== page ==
Above is a set of samples of different weights from a supplier - the only thing you can say regarding consistency, is that there isn't any!
Click on image to enlarge
Generally speaking, the weight range of greyboard is from around 300gsm/500micron and goes up to around 1500gsm/3000micron, but as I mentioned previously the importance with this as a product, is it's thickness as you see in the image on the right, showing boards up to 3mm thick (3000microns)
Greyboard is not guaranteed for printing, certainly not offset litho printing. That is not to say that printers won't or can't print it but many printers are reluctant, as the manufacturing mills don't make any guarantee for the printability of the product and if it was to go wrong/cause a problem in the printing press, the mill would not cover any losses due to the product. The same can be said for hot foil blocking, it may work, but it may not and the risk/responsibility is all with the foiler and the designer.

Another issue, is that because it is made with the lowest grade of waste, it is not guaranteed to be acid free, and can (not will) discolour and fade, as you can see in the picture below.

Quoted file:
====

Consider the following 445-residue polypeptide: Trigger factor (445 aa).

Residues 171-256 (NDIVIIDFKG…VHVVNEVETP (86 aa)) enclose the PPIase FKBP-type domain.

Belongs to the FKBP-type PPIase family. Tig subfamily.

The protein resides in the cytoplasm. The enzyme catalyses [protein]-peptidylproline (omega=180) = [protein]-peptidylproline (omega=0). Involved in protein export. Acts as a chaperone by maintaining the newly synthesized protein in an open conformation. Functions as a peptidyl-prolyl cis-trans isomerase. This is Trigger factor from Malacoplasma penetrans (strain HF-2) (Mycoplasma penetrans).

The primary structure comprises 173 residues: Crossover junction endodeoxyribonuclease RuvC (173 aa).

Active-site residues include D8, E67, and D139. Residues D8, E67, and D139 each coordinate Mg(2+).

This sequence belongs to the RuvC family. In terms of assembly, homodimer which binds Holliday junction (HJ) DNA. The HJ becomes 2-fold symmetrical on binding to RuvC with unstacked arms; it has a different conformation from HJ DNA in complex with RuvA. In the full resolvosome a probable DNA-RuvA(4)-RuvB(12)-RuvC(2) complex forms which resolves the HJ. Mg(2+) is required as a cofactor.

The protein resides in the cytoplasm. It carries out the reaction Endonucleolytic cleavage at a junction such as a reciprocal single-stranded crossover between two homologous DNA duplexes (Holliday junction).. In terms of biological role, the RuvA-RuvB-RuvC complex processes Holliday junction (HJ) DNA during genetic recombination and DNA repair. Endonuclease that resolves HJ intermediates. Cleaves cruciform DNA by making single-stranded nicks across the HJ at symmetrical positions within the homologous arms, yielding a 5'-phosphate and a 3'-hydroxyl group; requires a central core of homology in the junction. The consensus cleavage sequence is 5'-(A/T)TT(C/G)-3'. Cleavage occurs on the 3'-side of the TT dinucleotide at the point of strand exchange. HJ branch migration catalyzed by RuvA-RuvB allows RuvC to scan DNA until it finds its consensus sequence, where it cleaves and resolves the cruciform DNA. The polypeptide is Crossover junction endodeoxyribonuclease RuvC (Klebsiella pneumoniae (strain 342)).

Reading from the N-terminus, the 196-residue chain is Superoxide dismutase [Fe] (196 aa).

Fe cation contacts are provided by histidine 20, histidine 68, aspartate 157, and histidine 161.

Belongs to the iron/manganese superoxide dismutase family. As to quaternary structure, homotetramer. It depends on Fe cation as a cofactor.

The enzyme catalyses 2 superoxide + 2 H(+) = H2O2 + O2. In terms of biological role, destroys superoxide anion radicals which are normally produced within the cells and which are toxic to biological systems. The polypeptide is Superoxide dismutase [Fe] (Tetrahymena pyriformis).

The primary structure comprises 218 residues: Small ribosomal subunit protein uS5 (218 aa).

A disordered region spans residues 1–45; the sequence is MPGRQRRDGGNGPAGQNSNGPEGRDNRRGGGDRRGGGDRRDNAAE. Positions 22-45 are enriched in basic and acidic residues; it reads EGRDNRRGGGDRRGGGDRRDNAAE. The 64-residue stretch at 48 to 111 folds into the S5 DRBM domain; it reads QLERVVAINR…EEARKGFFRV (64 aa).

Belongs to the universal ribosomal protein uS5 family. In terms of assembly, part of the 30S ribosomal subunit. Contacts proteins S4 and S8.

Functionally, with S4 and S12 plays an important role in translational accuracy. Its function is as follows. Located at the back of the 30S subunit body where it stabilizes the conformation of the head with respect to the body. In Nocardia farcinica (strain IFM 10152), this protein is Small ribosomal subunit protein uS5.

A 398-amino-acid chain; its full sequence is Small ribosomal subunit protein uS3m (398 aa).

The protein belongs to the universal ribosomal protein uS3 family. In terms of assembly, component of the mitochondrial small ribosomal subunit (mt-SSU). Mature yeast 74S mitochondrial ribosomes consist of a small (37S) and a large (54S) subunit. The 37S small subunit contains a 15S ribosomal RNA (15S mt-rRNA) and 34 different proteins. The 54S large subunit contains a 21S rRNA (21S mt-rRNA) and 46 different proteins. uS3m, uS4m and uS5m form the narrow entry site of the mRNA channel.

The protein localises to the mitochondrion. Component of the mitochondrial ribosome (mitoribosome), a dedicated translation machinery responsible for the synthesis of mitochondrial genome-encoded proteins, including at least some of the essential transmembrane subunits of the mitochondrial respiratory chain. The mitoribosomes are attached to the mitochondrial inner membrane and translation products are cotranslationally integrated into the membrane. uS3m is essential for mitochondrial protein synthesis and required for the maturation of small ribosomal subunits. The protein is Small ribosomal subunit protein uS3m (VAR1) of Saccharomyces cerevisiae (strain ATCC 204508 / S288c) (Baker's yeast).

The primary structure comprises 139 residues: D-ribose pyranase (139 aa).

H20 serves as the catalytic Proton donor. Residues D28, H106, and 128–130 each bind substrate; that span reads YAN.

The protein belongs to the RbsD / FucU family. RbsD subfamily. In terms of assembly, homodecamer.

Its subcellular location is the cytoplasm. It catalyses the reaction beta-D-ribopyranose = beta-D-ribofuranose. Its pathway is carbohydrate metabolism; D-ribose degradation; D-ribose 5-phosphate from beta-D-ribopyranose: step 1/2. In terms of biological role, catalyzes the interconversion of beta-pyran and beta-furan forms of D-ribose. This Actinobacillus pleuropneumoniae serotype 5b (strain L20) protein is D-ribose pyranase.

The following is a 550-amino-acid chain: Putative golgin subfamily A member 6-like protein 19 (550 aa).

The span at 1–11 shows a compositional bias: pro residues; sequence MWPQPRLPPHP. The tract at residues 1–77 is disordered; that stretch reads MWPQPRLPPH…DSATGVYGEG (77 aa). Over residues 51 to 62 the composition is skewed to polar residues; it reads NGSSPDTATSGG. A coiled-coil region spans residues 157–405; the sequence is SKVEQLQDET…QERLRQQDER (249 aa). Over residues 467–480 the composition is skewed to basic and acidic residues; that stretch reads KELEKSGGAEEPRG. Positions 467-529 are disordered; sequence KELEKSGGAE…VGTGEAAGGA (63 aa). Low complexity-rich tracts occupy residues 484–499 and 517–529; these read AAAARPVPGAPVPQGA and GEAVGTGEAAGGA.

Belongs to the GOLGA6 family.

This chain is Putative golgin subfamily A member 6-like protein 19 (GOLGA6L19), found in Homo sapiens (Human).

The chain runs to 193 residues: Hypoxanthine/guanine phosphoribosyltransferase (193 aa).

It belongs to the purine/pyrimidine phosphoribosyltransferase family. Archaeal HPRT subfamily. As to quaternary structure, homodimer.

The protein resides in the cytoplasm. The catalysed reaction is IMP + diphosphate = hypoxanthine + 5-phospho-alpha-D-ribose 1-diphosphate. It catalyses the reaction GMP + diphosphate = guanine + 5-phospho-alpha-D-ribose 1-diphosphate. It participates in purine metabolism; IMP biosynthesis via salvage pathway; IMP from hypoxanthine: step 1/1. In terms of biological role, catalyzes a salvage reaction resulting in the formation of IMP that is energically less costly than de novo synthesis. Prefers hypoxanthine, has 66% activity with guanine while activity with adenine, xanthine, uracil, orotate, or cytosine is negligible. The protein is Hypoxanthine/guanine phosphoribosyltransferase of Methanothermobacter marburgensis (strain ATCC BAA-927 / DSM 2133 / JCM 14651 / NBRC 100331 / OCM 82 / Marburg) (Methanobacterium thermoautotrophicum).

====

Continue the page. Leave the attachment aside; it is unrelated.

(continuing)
Because of it's unrefined, soft, fiberous nature, greyboard does not tend to wear well and will oftern "feather" along worn edges - this is where fibers  come loose along a cut edge. As you can see from the back cover of the annual report below (Speedy Hire Annual Report 2003, designed by NB:Studio for MerchantCantos) it does not wear well.
Click on image to enlarge

It might seem like I'm giving a doom and gloom report about this type of product and only writing negative things! Greyboard is a useful, cheap product and can be used in innovative, exciting and different ways and yes, people can revel in it's grungy appearance! BUT, many people (clients in particular) expect manufactured products to have a consistency (and almost a perfection!) to them, which this product just doesn't have. All I'm trying to do is draw people's attention to some of the product's shortcomings.

Another question I get asked is why is some greyboard called unpasted and some called pasted. Basically this refers to the manufacturing process. Unpasted greyboard is produced in a single ply and tends to be rougher, whereas pasted greyboard is produced in layers on the board machine and is almost always smoother - it is NOT duplexed like a paper can be, to make a thick board, it is produced on the board machine in multiple layers.